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A while ago I noticed this directory that I had not ever seen before, /sys. I researched a bit and read that "modern Linux systems" often have this directory, and that it manages devices. I thought that was what /dev was for. I can't seem to find a whole lot of information about this directory, other than what I mentioned, and this, quoted from this page:

/sys is a virtual file system that can be accessed to set or obtain information about the kernel's view of the system.

I have been running Trusty for a while now, and never noticed it before, which is why I find it a little strange. Would someone please fill me in? What is the difference between this and /dev? When did Ubuntu start using this directory, and why? Thanks.

  • /sys has been around for over a decade now. – muru Jan 13 '16 at 4:21
  • 1
    Sidenote , perhaps will be useful to other users: /proc and /sys directories ,being virtual filesystems, will disappear once the the computer is shut down. If you ever mounted a hard drive with Linux on another OS you'll see that those directories are empty. – Sergiy Kolodyazhnyy Jan 13 '16 at 5:44
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/sys is old. It was introduced before the Linux kernel reached 2.6 (back when there was a 2.4/2.5 split). Since the first Ubuntu release used a 2.6 kernel, every version of Ubuntu has had a /sys.

/dev contains the actual device files. It does not provide access to all devices that the kernel knows of (such as ethernet devices, for one - Why are network interfaces not in /dev like other devices?, Why do Ethernet devices not show up in "/dev"?). It is an interface to the device itself - you write to the device, read from it, etc.

/sys is an interface to the kernel. Specifically, it provides a filesystem-like view of information and configuration settings that the kernel provides, much like /proc. Writing to these files may or may not write to the actual device, depending on the setting you're changing. It isn't only for managing devices, though that's a common use case.

More information can be found in the kernel documentation:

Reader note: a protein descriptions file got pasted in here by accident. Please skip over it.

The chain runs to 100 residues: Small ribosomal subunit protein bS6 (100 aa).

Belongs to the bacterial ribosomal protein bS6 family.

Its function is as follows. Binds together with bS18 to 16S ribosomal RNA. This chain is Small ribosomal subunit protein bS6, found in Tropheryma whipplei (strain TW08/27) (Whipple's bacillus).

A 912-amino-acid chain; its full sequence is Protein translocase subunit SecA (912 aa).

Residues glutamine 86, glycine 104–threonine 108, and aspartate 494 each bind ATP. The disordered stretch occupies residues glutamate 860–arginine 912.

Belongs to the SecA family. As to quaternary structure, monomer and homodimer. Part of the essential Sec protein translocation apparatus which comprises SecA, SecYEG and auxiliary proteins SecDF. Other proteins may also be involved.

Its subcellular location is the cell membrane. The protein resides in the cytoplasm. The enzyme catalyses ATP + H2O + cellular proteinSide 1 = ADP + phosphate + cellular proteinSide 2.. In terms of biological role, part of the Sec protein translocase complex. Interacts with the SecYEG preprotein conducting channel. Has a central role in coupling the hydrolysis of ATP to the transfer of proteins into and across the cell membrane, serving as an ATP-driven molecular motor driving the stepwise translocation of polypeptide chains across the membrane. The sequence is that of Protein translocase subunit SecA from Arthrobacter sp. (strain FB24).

Top Level Directory Layout
~~~~~~~~~~~~~~~~~~~~~~~~~~

The sysfs directory arrangement exposes the relationship of kernel
data structures. 

The top level sysfs directory looks like:

block/
bus/
class/
dev/
devices/
firmware/
net/
fs/

devices/ contains a filesystem representation of the device tree. It maps
directly to the internal kernel device tree, which is a hierarchy of
struct device. 

bus/ contains flat directory layout of the various bus types in the
kernel. Each bus's directory contains two subdirectories:

    devices/
    drivers/

devices/ contains symlinks for each device discovered in the system
that point to the device's directory under root/.

drivers/ contains a directory for each device driver that is loaded
for devices on that particular bus (this assumes that drivers do not
span multiple bus types).

fs/ contains a directory for some filesystems.  Currently each
filesystem wanting to export attributes must create its own hierarchy
below fs/ (see ./fuse.txt for an example).

dev/ contains two directories char/ and block/. Inside these two
directories there are symlinks named <major>:<minor>.  These symlinks
point to the sysfs directory for the given device.  /sys/dev provides a
quick way to lookup the sysfs interface for a device from the result of
a stat(2) operation.

For example:

  • One way of setting the brightness of a laptop monitor is:

    echo N > /sys/class/backlight/acpi_video0/brightness
    
  • To get the a network card's MAC address:

    cat /sys/class/net/enp1s0/address
    
  • To get the current CPU scaling governors:

    cat /sys/devices/system/cpu/cpu*/cpufreq/scaling_governor
    

And so on...

  • Perfect explanation. Thanks. – Chev_603 Jan 13 '16 at 10:19
  • @muru: What if I want to remove one of these files which is consuming a lot of memory? I wrote a device driver which was buggy(may be) which went into a loop and continuously wrote to some file in /sys/devices directory. Also, if I accidentally delete a wrong file what would be the impact? – Bhavik Shah Apr 14 '16 at 5:13
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    @BhavikShah you don't remove anything from here - these files don't actually exist. You'll have to remove the module involved. – muru Apr 14 '16 at 6:01

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